You have such a timeless writing style, more vintage (like your setting) than perfectly up-to-date. I think it’s beautiful, especially in Wade Barnett’s letters. How did you develop that style? 

It came, as I said before, from reading so many novels written pre-1950's. My tastes run vintage anyway, and my vocabulary, thoughts, and experiences of how to execute a story well have all run from the books I love.

Most people love to read fluffy comic writing, but few would consider it worth spending serious time and effort on, as you clearly have! (I’m so glad you did). What would you say is the place of fluffy comic romantic fiction in the Christian life? Is this worth being serious about? 

I think the question for me is this: readers want light comic writing to some extent, correct? And if there are no options written in the Christian fiction market, won't they end up going elsewhere to find something light and relaxing? I know I do, in many areas (music, movies, etc.). In fact, my desire to write first came when I thought I'd read all the fun decent books around and ought to provide my own. I definitely see myself as showing up the light side of life (not without some pathos, of course) for my market, though I can write more serious matter on occasion. It's a neglected art, I think, working hard to allow someone “a laugh without a blush” as another of my favourite authors said. I have always identified with Jane Austen in saying: “Let other pens dwell on guilt and misery. I quit such odious subjects as soon as I can, impatient to let everyone not greatly at fault themselves to tolerable comfort.”

What’s the main thing you hope readers get from or learn from Fly Away Home? 

I hope they get an appreciation for the different styles of “greatness” and for the value of a romantic relationship built off of friendship. I had a woman tell me last autumn, “Find a guy who's your best friend and marry him.” I think that's very sound advice.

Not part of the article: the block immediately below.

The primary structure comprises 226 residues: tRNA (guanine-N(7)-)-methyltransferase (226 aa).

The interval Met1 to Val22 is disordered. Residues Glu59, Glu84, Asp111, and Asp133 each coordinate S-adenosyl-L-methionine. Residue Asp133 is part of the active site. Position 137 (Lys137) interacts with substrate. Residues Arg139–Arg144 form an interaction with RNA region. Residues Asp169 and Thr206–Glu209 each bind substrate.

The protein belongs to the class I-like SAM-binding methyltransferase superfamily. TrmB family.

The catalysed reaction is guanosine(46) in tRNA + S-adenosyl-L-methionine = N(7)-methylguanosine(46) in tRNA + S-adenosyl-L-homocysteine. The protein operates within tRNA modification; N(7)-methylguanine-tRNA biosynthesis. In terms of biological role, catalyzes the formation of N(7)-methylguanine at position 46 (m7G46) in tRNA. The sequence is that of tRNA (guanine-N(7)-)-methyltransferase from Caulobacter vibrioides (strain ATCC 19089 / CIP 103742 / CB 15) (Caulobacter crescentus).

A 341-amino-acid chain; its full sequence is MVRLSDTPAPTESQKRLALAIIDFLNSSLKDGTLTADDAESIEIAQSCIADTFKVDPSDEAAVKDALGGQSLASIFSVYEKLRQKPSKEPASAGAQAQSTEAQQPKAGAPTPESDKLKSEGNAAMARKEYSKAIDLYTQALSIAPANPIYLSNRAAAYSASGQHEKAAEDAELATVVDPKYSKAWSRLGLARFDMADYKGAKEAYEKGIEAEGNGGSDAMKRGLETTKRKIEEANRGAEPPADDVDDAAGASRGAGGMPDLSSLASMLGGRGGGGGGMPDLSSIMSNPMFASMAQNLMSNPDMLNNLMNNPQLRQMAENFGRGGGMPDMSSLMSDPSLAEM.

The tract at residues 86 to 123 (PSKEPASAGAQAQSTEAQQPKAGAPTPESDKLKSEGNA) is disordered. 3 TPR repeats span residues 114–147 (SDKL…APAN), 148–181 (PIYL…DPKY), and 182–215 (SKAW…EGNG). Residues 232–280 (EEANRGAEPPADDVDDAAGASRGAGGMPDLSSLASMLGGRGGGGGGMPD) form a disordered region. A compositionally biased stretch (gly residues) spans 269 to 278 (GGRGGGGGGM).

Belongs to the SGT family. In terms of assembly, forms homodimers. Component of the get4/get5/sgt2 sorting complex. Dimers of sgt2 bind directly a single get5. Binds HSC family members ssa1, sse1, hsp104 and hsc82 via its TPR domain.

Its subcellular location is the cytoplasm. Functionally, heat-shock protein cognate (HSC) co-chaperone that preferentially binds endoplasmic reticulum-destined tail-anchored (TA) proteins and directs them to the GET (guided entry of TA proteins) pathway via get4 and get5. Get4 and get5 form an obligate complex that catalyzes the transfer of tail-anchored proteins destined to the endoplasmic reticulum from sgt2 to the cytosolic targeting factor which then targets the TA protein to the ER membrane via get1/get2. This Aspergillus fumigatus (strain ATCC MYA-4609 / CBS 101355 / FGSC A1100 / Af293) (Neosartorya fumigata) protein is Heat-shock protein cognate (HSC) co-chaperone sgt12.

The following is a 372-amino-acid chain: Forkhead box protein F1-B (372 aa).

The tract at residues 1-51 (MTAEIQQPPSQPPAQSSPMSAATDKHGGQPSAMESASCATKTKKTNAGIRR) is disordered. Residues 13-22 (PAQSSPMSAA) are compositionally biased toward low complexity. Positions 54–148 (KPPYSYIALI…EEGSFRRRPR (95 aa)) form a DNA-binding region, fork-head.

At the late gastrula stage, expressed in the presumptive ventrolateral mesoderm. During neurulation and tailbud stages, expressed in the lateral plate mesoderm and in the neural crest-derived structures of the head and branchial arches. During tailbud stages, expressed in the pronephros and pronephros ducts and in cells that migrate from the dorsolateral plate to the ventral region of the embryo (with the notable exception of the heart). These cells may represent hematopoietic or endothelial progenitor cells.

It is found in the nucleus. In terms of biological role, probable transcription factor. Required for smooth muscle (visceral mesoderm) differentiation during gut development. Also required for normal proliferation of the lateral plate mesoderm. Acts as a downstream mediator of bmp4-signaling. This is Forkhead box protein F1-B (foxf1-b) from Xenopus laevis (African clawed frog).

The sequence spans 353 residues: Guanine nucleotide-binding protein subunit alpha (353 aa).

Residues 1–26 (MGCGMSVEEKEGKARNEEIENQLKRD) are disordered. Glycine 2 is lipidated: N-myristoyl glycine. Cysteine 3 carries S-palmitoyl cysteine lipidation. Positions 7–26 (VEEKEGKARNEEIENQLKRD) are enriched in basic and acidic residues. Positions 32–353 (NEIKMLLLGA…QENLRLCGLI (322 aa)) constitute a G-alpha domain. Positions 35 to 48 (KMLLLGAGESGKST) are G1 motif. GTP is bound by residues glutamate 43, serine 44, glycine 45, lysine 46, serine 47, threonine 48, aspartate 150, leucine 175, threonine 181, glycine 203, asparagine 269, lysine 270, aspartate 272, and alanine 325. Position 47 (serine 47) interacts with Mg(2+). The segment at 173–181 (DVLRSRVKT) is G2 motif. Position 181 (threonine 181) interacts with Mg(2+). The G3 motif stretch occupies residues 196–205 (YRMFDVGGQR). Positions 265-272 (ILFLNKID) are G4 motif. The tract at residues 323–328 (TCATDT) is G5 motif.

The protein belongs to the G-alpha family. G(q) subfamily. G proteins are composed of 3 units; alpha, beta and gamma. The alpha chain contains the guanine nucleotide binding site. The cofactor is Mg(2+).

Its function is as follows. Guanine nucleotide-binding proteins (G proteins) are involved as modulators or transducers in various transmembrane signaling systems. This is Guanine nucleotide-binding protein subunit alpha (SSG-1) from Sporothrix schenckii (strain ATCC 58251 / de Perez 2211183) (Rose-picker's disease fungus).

Are you working on any other books at the moment? 

Yes! God willing, I will be releasing my first mystery (Anon, Sir, Anon) in November of this year. It is a good old British murder mystery … with the common character-cast entirely re-imagined. I had such fun playing with the detectives and the feedback from my beta-readers has been gratifying in that respect.

And finally, where can readers buy your books?

In paperback, from my blog (www.inkpenauthoress.blogspot.com) or from Amazon. In e-reader editions from Barnes &Noble and Amazon.

I'm really looking forward to reading some more of your work in the future! Thanks so much for participating in the Home Educated Authors Feature Week, Rachel! 

Thank you for having me, Suzannah! I was thrilled to be here.


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Home Educated Authors Week will continue tomorrow with two books from our second author, Rachel Rossano: Duty and Wren.

Sunday, June 29, 2014

Feature Week: Home Educated Authors

Well, it's a little embarrassing to promise y'all a feature week and then go overseas for a whole month before getting the thing together. But I'm back now, the patient is recovering nicely, and it's time for


Here at Vintage Novels I'm regularly contacted by publishers, agents, and authors with review requests for recently-published fiction. There are few things I like more than being offered free books to read, so this has always been a wonderful opportunity. Sadly, I get very few review requests for the kind of book I can recommend.

Still, I realised that many authors out there must be writing the kind of thing I like to read. So I decided to go and look for some. I decided to keep it to home educated authors, partly because I always like to give a fellow home-ed grad a boost, but mostly because I reckoned this would have a better chance of yielding the kind of book I like to read.

I contacted a number of home educated authors--my research being materially helped out by the wonderful Homeschool Authors blog--and found six authors willing to participate! It was a thrill, in many ways, to have the opportunity to read their books and interview them for Vintage Novels. I thoroughly enjoyed the process, and hope that you'll enjoy this feature week just as much as I enjoyed doing the reading and research for it.